Nesting owls moved to bird sanctuary

May 7, 2013 Updated: May 7, 2013 at 6:55 pm
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The three Great Horned owlets nesting in a tree just feet from a busy intersection in Mountain Shadows got a new home Tuesday as concerns mounted over their safety.

The young owls were relocated to the Ellicott Wildlife Rehabilitation Center, where they will learn how to fly and hunt on their own, said Michael Seraphin, the spokesman for Colorado Parks and Wildlife. Once they can fend for themselves, they will be released back into the wild within 10 miles of Mountain Shadows, he said.

Since the weekend, crowds have gathered at the corner of Centennial Boulevard and Vindicator Drive to catch a glimpse of the birds, nesting in a tree at a Walgreens. Colorado Springs police had to resort to issuing citations to people for standing in the road and blocking traffic.

'We moved the birds to a rehabilitation facility for the benefit of the owls and to prevent people from getting injured by the adult owls or oncoming traffic, ' District Wildlife Manager Steve Cooley said.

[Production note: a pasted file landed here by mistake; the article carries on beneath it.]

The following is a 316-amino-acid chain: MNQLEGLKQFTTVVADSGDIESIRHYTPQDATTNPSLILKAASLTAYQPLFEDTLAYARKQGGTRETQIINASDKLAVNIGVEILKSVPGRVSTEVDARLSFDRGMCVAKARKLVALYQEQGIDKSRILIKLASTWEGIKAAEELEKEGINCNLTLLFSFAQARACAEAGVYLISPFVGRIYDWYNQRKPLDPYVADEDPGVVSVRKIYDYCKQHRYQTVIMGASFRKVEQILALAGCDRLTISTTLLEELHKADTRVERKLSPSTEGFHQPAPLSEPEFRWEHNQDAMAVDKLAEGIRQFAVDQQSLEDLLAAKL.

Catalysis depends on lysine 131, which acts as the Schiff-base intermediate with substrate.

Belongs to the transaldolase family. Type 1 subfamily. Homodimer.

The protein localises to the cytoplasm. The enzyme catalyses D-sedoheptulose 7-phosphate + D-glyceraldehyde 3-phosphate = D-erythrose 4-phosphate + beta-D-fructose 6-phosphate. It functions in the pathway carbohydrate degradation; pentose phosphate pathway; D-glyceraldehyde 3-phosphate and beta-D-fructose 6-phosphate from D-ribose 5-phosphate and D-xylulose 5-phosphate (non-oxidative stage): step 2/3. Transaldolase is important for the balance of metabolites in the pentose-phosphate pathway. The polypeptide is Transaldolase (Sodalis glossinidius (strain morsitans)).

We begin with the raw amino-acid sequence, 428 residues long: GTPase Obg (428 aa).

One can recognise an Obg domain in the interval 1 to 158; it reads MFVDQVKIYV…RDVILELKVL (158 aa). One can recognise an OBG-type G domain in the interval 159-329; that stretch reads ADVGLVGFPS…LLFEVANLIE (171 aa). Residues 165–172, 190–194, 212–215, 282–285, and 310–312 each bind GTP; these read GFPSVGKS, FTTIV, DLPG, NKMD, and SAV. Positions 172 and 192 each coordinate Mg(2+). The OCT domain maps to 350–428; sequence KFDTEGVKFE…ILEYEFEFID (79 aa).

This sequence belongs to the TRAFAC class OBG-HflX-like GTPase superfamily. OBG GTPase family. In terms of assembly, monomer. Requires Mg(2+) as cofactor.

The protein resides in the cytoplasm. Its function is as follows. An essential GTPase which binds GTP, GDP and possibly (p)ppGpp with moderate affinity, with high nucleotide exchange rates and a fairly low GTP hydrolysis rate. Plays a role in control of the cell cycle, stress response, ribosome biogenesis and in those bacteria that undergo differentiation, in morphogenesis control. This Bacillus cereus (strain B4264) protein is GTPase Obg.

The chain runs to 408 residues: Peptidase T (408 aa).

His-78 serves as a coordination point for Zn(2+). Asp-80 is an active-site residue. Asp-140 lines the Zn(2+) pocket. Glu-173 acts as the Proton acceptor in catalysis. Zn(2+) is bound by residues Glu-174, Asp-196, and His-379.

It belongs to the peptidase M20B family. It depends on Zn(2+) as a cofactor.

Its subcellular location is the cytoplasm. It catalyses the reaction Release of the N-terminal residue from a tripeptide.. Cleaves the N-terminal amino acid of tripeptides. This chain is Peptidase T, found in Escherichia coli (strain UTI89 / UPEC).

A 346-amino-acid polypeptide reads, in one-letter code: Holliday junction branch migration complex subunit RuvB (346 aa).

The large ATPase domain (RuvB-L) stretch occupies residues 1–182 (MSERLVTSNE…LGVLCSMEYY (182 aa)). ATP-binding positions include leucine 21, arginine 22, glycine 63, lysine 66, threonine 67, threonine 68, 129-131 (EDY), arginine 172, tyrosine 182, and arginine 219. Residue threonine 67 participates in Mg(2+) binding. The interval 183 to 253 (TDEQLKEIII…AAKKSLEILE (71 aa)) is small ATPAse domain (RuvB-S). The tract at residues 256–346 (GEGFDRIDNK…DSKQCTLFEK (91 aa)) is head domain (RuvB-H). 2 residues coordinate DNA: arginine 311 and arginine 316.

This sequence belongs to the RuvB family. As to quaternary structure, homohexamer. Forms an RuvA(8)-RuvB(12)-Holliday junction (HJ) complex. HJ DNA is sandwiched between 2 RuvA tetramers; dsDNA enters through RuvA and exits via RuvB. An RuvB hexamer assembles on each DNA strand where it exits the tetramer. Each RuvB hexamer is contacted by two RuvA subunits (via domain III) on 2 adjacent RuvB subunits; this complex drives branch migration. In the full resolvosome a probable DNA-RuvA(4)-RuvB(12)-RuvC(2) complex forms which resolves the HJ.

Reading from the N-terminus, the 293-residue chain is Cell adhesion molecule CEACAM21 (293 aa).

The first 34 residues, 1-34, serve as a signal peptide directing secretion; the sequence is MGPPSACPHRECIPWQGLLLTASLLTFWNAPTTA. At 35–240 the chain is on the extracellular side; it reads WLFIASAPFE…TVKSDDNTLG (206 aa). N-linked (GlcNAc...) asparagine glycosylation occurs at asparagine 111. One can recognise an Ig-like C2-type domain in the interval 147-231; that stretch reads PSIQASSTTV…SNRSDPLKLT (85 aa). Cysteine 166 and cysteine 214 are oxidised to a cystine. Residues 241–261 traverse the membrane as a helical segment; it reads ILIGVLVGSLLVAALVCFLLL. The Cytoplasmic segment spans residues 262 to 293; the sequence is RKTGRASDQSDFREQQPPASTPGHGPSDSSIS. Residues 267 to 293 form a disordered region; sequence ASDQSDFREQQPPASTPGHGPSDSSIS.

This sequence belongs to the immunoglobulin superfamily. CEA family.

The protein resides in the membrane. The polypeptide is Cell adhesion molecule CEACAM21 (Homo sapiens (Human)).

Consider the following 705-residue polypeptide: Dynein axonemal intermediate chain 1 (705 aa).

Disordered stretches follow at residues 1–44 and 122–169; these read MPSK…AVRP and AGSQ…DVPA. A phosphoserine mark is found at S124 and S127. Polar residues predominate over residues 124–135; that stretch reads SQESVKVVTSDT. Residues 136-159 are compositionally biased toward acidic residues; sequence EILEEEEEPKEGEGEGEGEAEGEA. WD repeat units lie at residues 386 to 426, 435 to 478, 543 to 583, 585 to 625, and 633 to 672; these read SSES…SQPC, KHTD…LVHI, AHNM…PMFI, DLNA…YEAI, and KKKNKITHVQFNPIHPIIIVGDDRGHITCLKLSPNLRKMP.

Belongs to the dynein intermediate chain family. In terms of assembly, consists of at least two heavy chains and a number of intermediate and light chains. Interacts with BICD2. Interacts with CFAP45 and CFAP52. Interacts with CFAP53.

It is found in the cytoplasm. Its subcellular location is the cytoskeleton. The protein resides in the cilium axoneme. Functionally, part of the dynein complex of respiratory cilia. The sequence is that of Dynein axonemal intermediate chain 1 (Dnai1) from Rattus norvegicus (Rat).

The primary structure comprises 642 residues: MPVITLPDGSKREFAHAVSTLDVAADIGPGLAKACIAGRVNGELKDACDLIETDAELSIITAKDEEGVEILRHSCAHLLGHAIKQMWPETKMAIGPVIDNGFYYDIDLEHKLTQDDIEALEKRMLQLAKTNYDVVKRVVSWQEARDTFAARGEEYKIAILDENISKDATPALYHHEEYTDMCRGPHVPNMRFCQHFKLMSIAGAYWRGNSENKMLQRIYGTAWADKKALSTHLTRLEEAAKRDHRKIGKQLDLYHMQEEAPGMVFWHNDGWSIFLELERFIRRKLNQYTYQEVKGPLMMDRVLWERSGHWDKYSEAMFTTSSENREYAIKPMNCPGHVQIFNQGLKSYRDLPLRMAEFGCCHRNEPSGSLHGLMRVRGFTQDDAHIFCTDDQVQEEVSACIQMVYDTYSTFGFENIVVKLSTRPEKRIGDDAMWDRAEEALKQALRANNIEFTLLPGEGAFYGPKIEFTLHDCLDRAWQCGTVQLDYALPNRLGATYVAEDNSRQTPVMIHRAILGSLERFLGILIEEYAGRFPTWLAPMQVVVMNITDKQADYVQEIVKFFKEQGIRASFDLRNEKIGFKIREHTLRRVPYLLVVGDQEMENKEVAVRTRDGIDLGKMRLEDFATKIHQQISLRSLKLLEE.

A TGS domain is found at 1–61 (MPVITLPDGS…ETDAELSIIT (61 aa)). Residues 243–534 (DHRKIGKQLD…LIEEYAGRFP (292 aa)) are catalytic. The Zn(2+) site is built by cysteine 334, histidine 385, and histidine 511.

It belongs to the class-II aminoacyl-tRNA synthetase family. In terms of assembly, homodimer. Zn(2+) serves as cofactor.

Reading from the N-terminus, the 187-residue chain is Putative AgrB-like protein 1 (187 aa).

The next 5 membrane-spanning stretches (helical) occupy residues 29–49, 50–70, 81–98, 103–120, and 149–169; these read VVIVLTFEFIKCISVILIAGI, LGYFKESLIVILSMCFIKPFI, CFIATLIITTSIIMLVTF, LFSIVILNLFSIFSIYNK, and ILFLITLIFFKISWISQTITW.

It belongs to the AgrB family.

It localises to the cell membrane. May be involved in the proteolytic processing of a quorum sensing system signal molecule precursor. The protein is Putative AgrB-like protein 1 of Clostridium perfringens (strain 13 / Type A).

Seraphin said wildlife officials were concerned the owls were approaching the age where they would jump out of the nest as they were attempting to learn how to fly. In the wild, young owls often spend time on the ground during their training, and wildlife officers were concerned for their safety due to their proximity to traffic. Seraphin said the birds are thought to be between 3 weeks and 5 weeks old.

In recent days, some people got too close to the owlets, even trying to climb the tree to get a better look and putting stress on the birds. Police eventually set up barricades surrounding the owls' area to keep the public away.

'We had a unique combination of public safety issues and concern for the young owls, ' Area Wildlife Manager Cory Chick said.

The adult owls were not relocated. They are expected to remain in the Mountain Shadows area, because they are capable of caring for themselves, Seraphin said.

Seraphin said the relocation efforts went well. There was one adult in the tree when wildlife officials approached at 11 a.m., but it quickly flew off.

'That made the operation a little less tense once it vacated the nest, ' he said. 'The whole thing took maybe 10 minutes. '

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